Here and there and in bits and pieces, the construction industry is continuing to show signs of life, if not full recovery. The latest data from McGraw-Hill Construction, for instance, indicates that the national volume of new contracts grew by 11% in April. (And it grew by 23% in March.)

Despite these positive signs, the A/E/C industry's jobs situation remains anything but bright. As Architectural Record's Jenna McKnight reported from the American Institute of Architect's national convention recently, for example, AIA's chief economist Kermit Baker reported that U.S. architecture firms have shed an estimated 60,000 payroll jobs since December 2007. (McKnight's report is suggested reading, as are the numerous and informed reader comments which pontificate on the future of architecture.)

And construction unemployment remains much worse than the national average. The Bureau of Labor Statistics reported construction's unemployment rate improved in April, dropping from 17.2% in March, to just 14.5% by April. Still nothing to cheer about, that's for sure.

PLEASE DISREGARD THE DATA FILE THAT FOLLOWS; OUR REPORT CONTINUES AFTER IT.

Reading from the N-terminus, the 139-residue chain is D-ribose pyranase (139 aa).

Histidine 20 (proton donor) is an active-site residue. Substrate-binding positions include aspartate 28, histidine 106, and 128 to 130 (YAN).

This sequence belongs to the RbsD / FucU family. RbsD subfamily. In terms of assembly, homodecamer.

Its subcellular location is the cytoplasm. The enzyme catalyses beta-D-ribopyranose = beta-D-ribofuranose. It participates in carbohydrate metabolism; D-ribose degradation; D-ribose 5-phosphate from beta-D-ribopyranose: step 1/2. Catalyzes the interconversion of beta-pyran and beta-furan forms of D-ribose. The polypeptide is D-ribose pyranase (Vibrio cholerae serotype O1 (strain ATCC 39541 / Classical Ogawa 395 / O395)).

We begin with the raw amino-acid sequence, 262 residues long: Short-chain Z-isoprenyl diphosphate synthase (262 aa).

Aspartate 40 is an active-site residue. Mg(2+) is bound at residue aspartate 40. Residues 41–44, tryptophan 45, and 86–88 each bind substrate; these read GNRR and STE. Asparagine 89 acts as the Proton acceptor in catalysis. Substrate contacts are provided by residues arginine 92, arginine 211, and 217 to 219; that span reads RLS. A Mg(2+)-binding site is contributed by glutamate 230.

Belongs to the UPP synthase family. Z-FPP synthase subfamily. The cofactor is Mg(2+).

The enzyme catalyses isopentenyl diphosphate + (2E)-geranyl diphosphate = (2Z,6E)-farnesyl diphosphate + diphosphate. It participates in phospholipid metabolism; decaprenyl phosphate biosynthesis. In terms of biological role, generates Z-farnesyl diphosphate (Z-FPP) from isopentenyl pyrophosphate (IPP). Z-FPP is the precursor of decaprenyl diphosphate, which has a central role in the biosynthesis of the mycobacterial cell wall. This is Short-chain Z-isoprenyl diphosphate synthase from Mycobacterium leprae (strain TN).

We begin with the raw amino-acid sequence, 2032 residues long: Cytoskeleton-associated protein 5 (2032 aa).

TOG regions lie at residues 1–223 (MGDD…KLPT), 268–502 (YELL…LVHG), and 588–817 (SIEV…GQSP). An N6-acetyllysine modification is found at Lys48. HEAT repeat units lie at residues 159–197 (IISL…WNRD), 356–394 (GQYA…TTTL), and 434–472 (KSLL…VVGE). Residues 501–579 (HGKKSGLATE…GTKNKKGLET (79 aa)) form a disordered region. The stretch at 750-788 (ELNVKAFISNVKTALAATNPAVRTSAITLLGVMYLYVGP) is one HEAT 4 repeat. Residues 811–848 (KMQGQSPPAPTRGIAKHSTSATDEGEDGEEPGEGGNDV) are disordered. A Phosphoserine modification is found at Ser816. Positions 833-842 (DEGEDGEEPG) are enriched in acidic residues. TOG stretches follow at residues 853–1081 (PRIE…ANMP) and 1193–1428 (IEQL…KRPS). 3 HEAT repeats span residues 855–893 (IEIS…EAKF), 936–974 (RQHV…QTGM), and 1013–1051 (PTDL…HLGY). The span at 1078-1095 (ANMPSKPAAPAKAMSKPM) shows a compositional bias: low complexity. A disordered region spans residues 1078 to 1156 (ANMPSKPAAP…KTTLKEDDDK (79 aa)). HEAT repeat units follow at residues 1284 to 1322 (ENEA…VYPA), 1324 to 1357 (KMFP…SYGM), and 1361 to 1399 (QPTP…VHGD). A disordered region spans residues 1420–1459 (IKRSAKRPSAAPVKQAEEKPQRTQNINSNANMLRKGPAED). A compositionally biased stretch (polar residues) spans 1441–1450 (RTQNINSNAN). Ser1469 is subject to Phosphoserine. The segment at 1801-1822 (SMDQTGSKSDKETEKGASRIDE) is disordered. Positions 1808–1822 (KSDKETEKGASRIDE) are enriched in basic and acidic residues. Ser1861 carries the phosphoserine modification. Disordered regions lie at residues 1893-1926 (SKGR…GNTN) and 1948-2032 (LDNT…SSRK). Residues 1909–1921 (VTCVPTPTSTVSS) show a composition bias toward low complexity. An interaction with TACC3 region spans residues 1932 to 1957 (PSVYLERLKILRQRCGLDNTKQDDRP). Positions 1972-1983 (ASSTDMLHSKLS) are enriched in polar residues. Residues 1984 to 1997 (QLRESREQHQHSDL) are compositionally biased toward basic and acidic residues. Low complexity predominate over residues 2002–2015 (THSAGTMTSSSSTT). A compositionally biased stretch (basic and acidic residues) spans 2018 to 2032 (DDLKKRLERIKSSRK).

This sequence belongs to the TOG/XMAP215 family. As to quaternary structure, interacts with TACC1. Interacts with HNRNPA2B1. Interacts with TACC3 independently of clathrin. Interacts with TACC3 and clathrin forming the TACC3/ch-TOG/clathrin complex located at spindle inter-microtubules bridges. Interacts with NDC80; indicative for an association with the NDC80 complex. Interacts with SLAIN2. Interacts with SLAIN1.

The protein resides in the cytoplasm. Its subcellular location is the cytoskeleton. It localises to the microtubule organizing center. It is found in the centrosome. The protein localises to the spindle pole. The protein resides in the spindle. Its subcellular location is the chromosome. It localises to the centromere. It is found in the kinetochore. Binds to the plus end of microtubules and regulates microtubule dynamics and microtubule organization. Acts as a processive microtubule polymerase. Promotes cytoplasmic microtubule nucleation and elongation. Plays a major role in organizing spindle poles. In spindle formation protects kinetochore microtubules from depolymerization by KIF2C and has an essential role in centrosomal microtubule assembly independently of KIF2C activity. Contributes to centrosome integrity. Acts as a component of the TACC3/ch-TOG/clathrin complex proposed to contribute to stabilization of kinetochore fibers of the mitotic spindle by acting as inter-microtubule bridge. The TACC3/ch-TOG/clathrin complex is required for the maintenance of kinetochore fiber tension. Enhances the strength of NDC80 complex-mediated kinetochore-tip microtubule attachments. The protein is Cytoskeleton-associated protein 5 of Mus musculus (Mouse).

All of this must prove especially depressing to recent college grads—53% of whom are either unemployed or underemployed, according to analysis by the Associated Press.

In spite of this, engineering grads appear to have some considerable reason for optimism. A year ago, for instance, the National Association of Colleges and Employers (NACE) reported that of the five college degrees most in demand, four were engineering (petroleum, chemical, mineral and mining; and computer). Last month, NACE reported that of eight broad employment categories, engineering grads had the highest average starting salary, of about $58,581. The average starting salary for civil engineering grads rose 1.7% in the past year, NACE stated, with this group earning $55,300 on average. Additionally, engineering internships were the highest paid of any industry, according to NACE.

All of which may explain the considerable optimism voiced by one Corbin Klett, an aerospace engineering student at the Georgia Institute of Technology who uploaded the above Youtube video of his commencement address. Klett says, "We are by and large the generation that will rise up, step up and stand up in the face of the world's greatest problems."

So what do you think? I'd love to hear your thoughts!